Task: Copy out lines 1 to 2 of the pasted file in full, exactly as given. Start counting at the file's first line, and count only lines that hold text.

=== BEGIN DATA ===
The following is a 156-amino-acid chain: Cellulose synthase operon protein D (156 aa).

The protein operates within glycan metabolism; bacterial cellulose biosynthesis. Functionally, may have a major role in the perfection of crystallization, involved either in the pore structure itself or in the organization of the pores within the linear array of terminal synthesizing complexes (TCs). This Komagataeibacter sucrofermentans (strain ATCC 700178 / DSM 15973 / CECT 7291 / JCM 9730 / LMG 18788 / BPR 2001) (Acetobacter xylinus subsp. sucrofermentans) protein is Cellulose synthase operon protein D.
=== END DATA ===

The following is a 156-amino-acid chain: Cellulose synthase operon protein D (156 aa).

The protein operates within glycan metabolism; bacterial cellulose biosynthesis. Functionally, may have a major role in the perfection of crystallization, involved either in the pore structure itself or in the organization of the pores within the linear array of terminal synthesizing complexes (TCs). This Komagataeibacter sucrofermentans (strain ATCC 700178 / DSM 15973 / CECT 7291 / JCM 9730 / LMG 18788 / BPR 2001) (Acetobacter xylinus subsp. sucrofermentans) protein is Cellulose synthase operon protein D.